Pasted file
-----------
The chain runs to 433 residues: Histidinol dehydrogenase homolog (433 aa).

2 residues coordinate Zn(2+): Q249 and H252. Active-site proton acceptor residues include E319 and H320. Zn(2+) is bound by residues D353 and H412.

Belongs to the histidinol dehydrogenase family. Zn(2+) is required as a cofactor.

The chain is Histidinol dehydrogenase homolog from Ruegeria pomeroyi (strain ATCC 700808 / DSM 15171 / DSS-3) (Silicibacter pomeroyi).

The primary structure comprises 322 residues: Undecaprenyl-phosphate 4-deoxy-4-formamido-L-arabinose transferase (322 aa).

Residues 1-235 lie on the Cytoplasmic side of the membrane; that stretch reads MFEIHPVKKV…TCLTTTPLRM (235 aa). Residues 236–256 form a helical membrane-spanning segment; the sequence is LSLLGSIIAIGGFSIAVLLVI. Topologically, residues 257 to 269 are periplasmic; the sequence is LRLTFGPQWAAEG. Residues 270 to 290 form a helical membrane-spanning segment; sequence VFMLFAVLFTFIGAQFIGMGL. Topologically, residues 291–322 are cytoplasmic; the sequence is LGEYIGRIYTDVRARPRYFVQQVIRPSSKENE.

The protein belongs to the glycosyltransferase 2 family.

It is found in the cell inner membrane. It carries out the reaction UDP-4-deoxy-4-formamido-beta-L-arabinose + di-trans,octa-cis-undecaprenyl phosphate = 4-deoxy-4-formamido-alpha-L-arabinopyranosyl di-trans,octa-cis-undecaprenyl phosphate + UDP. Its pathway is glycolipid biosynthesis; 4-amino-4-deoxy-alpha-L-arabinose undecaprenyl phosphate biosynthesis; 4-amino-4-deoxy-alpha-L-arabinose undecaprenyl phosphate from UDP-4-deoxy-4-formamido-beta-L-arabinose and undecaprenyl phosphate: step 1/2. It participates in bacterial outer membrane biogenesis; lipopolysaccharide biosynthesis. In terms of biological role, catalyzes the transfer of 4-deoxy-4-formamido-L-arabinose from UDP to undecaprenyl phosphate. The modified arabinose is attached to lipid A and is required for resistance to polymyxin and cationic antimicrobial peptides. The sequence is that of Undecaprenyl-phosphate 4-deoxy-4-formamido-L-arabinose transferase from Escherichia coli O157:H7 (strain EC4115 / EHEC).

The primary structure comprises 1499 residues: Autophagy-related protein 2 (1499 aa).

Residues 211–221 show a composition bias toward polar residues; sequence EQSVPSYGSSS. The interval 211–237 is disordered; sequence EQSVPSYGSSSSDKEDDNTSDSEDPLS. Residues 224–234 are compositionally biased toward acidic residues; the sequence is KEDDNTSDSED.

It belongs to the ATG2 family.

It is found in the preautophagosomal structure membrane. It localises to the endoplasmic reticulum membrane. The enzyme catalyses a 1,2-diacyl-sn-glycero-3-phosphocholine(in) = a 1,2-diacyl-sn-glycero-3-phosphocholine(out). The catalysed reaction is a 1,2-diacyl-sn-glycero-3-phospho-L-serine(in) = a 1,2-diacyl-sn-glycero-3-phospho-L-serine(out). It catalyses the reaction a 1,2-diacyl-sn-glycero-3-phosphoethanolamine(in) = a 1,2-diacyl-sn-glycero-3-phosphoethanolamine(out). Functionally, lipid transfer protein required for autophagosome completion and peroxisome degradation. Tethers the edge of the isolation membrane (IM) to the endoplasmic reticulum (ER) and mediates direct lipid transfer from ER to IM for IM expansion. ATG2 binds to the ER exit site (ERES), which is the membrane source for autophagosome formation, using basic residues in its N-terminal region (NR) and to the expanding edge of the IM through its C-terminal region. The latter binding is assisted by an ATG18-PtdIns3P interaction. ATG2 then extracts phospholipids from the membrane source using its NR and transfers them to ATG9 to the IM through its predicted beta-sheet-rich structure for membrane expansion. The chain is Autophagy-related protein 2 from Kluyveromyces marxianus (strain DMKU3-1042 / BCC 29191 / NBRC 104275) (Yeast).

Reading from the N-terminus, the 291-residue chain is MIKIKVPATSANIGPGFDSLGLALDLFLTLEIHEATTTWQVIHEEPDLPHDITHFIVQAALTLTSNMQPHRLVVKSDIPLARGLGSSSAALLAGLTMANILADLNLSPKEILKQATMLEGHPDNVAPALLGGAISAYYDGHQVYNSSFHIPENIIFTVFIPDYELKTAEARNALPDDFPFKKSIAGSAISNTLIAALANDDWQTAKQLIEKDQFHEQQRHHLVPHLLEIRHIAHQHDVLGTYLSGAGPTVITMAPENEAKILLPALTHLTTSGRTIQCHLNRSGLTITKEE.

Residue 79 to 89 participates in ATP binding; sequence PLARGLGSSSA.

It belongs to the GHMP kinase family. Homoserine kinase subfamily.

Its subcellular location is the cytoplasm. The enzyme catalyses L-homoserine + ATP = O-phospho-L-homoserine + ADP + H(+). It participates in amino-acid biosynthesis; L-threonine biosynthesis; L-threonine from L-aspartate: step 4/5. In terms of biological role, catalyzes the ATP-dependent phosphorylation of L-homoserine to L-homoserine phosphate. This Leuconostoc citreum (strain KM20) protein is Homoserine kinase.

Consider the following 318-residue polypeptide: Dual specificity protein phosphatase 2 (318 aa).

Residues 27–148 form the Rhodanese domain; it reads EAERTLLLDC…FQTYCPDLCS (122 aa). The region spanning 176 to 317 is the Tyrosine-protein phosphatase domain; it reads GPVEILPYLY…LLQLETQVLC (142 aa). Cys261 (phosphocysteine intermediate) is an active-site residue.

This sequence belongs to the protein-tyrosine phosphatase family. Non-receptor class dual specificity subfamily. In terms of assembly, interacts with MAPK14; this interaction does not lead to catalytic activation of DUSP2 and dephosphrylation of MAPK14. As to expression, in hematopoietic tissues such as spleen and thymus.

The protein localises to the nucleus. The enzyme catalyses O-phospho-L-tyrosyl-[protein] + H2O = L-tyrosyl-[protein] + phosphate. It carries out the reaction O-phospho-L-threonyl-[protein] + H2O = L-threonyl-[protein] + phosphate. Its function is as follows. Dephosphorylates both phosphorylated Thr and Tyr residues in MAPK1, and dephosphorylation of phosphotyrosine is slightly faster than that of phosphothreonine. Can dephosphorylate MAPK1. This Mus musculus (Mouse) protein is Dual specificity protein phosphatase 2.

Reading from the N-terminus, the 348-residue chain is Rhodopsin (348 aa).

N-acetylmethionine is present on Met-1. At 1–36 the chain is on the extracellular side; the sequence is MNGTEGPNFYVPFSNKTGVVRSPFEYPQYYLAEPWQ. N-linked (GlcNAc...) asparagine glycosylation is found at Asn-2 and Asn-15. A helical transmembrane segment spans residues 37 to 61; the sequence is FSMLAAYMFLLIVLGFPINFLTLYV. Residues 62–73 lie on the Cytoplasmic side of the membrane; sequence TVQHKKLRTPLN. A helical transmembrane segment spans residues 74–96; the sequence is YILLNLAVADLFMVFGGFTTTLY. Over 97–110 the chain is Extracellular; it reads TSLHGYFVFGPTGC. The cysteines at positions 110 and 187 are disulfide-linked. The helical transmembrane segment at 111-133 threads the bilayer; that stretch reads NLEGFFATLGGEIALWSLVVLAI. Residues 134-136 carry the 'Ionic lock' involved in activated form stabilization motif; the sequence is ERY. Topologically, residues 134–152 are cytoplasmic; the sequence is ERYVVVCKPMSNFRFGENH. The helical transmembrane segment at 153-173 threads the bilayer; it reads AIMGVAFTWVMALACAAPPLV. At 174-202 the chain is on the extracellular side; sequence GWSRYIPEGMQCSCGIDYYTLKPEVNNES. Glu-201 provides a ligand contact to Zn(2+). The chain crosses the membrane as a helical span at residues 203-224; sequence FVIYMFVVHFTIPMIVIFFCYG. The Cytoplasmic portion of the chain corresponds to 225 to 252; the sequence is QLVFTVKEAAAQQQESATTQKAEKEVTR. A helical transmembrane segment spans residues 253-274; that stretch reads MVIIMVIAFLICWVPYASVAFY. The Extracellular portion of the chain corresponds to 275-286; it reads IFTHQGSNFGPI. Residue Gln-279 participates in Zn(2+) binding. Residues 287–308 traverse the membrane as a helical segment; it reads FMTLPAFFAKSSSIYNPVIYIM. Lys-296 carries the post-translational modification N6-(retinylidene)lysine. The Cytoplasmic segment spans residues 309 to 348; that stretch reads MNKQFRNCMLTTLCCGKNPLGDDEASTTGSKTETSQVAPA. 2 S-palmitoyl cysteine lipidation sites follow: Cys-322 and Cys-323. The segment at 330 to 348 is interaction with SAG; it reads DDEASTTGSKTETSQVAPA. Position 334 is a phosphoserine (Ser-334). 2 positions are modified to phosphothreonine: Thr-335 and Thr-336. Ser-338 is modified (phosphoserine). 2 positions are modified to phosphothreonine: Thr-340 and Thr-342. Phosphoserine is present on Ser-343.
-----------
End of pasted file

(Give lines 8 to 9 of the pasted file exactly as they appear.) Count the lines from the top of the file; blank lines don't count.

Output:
It is found in the cell inner membrane. It carries out the reaction UDP-4-deoxy-4-formamido-beta-L-arabinose + di-trans,octa-cis-undecaprenyl phosphate = 4-deoxy-4-formamido-alpha-L-arabinopyranosyl di-trans,octa-cis-undecaprenyl phosphate + UDP. Its pathway is glycolipid biosynthesis; 4-amino-4-deoxy-alpha-L-arabinose undecaprenyl phosphate biosynthesis; 4-amino-4-deoxy-alpha-L-arabinose undecaprenyl phosphate from UDP-4-deoxy-4-formamido-beta-L-arabinose and undecaprenyl phosphate: step 1/2. It participates in bacterial outer membrane biogenesis; lipopolysaccharide biosynthesis. In terms of biological role, catalyzes the transfer of 4-deoxy-4-formamido-L-arabinose from UDP to undecaprenyl phosphate. The modified arabinose is attached to lipid A and is required for resistance to polymyxin and cationic antimicrobial peptides. The sequence is that of Undecaprenyl-phosphate 4-deoxy-4-formamido-L-arabinose transferase from Escherichia coli O157:H7 (strain EC4115 / EHEC).

The primary structure comprises 1499 residues: Autophagy-related protein 2 (1499 aa).